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This is a regular application filed under 35 U.S.C. §111(a) claiming priority, under 35 U.S.C. §119(e) (1), of provisional application Ser. No. 61/266,021, previously filed Dec. 2, 2009 under 35 U.S.C. §111(b).
The present invention deals broadly with the field of processing granular material having a solvent entrained therein. More narrowly, however, it deals with equipments for removing solvent from a granular material, such as edible grains, where the solvent has been used to separate one portion of the grain from another. The specific focus of the invention is the construction of a desolventizer-toaster (DT) which affords various advantages over such equipments known in the prior art.
Various solvents such as hexane, heptane and different alcohols are commonly used for treating granular solid materials to facilitate separation of one portion of the granular material from another. Typically, the solvents are used in processing of edible grains, in order to separate, for example, oil of the grain from the meal. Typical of this processing is the extraction of soybean oil from soybean grain.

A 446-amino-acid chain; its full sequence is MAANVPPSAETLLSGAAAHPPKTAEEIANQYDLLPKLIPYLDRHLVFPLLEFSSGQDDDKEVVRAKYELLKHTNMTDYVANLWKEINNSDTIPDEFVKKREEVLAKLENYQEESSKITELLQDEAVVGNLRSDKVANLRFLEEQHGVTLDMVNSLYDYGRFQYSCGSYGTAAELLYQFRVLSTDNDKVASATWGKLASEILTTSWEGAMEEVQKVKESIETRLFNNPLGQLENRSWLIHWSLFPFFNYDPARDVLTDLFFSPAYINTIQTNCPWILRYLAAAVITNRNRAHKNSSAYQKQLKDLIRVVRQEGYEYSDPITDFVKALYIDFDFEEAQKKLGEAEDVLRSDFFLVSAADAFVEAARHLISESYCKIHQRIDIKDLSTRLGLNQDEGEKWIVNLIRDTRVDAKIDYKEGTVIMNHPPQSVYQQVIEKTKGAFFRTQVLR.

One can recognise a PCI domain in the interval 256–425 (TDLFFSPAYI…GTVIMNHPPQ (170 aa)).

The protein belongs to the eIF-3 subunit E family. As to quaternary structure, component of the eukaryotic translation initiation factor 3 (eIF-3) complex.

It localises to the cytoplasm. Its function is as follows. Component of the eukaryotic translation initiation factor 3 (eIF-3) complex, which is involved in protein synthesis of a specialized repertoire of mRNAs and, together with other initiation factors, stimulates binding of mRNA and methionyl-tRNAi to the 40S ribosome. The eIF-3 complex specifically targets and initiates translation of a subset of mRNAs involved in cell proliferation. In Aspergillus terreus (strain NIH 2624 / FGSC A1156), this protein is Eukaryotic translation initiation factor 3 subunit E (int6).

The typical soybean oil-extraction process includes numerous steps. By way of example, included are cleaning, cracking, conditioning, expelling and solvent extraction. Performance of these steps results in an oil-depleted meal and a liquid oil. The oil can be further refined and processed for use in the making of consumer products such as margarine and shortening.
The oil seed meal, on the other hand, can be used as animal feed. It will be understood, of course, that the meal must be worked to remove residual solvent prior to being used for this purpose. After the extraction of oil and/or fat from the soybeans, some residual solvent remains entrained or entrapped within the solids. In order to maximize usage of the solids, it is imperative that as much of the residual solvent as possible be removed.
Traditionally, the solids are heated under a slight vacuum, and the solvent is effectively boiled from the meal. This process is known as desolventizing or desolventizing/toasting.
An apparatus referred to as a DT is known in the art and used to remove residual solvent from granular material. A DT commonly takes the form of a cylindrical chamber having mounted centrally therewithin a rotary shaft which drives multiple agitators or sweep arms. The agitators move over the bottom of each of a plurality of typically vertically stacked compartments. Frequently, an agitator is, in fact, spaced a slight distance from the bottom surface of the compartment within which the agitator moves. Such a construction serves to maintain adequate mixing motion of the meal and to keep the flakes as loose as possible.